“Enjoy the ride a bit more” – Jamie Brown

20 For the 20th – Careers Profile Series: Jamie Brown

Jamie BrownCEO & Executive Producer, Frantic Films
Jamie has produced many award winning film and television projects that have sold to over 130 countries around the world, including feature films, TV dramas and comedies, unscripted series and documentaries. Jamie is Past-Chair of the Board of the CMPA and was Chair of both Canada’s National Screen Institute and Onscreen Manitoba. Jamie currently sits on the Boards of the Manitoba Business Council and Cancer Care Manitoba Foundation. Jamie has instructed career coaching sessions for Film Training Manitoba’s above-the-line participants.


When and how did you start in the media production industry?
I started out as an entertainment lawyer in Toronto in the 1990s.  When we had out first son, my wife and I decide to move back to Winnipeg to be closer to family and the cottage and I started producing at Credo Entertainment in 1999.

What area of the film industry do you work in now and why?
My title reflects my role as CEO at Frantic, overseeing all aspects of our film and television business with offices in Winnipeg and Toronto.  The Executive Producer part of my title comes from the role I take on our productions, acting much like the CEO for each individual show we produce.  But in a small company, you have to wear many hats.  I create shows, work with our scripted and unscripted development teams, give input on creative elements of all shows, court talent, pitch shows, etc.  I love the variety and that no day is the same.

What has been a substantial change in the industry since you started?
The growth of the industry, especially over the last few years, has been incredible.  For a long time we seemed to stay in a range of total production each year, but we’ve recently broken out, exceeding a quarter of a billion dollars last year.  That is just amazing!

If you could give yourself advice today to yourself in the past, what would it be?
Stay in law (kidding!).  I’d actually tell myself to enjoy the ride a bit more.  There are constant pressures and goals here that drive things forward every day.  But my job can also be a lot of fun and I get to work with truly amazing people.  So I’d say – worry a bit less and have more fun.

What advice you would give to someone starting off in the media production industry?
My eldest son is at McGill and wants to work in the industry.  I tell him to think carefully about it and be willing to make a real commitment, because it’s a tough business.  The rewards can be amazing and I think I have one of the best jobs in the world, but it’s very demanding and not nearly as glamourous as some might think.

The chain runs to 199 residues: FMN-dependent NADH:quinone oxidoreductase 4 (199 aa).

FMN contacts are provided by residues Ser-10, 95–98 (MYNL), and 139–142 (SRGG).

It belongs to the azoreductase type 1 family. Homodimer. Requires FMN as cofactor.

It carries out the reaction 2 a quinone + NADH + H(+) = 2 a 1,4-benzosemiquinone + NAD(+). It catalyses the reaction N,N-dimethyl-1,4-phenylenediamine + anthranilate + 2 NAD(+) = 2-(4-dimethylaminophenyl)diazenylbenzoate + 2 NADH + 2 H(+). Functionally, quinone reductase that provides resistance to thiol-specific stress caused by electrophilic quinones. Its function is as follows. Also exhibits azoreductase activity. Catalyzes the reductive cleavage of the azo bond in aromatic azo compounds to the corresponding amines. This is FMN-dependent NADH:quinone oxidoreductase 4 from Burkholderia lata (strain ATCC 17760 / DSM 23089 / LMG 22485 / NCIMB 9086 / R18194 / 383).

What are some of the films, TV series or even books that have inspired you? Is there anything new you’ve been into?
Great comedians are really inspiring to me. Jonny Harris who leads our series Still Standing is just incredible. He’s a host, an actor a writer and a stand-up comedian – and he’s great at all of them.  When I see the reaction we get in the small towns he visits, it’s really heartwarming.   On the unscripted side, I love high quality journalistic series such as Frontline (all my kids can imitate the Frontline announcer’s voice). And in film, my most memorable moment was watching the credits roll at the end of Schindler’s List and no-one in the audience moved – it was dead silent as everyone absorbed the impact of what we’d seen. It made me realise the incredible power of cinema.

There’s so many new shows coming out every week, it’s hard to keep up. But I’m a fan of Patrick Stewart and the original Star Trek: The Next Generation series so I’m looking forward to the new Star Trek: Picard series coming out soon.

Is there something about you or an interesting past experience that you’d like to share with your colleagues?
Nothing about me jumps out, but in thinking about a past experience I could share something I reflect on regularly. The first series I produced was called Pioneer Quest. I was so new (naïve) to everything I challenged a lot of accepted norms and we broke a lot of rules in the way we made that show. Twenty years later, I’m part of the orthodoxy and have internalised all the “rules”.  So I try to remind myself to challenge thinking about the way things have to be done and try to question whether that is really true. It’s also helpful now and then to get people from outside the industry to challenge our assumptions.

Is there a film technician or filmmaker that you would really like to work with and why?
There are many, but top of the list would be Ron Howard.  He is such a consummate professional with one of the longest and most successful careers in the business I can “Imagine”. And he really comes across as a genuinely nice guy (which counts for more and more the longer I work). I’m also a big “Arrested Development” fan so hearing more about the making of that series would be fun.

Where do you see yourself in ten years from now?
Ten years is about how long I think I can keep up the pace in a role like I have now, so by then I hope to be making a career shift.  I’d still like to stay in the industry and I enjoy mentoring and teaching (I was once in Teachers’ College) so instructing at a university is something I could really enjoy.

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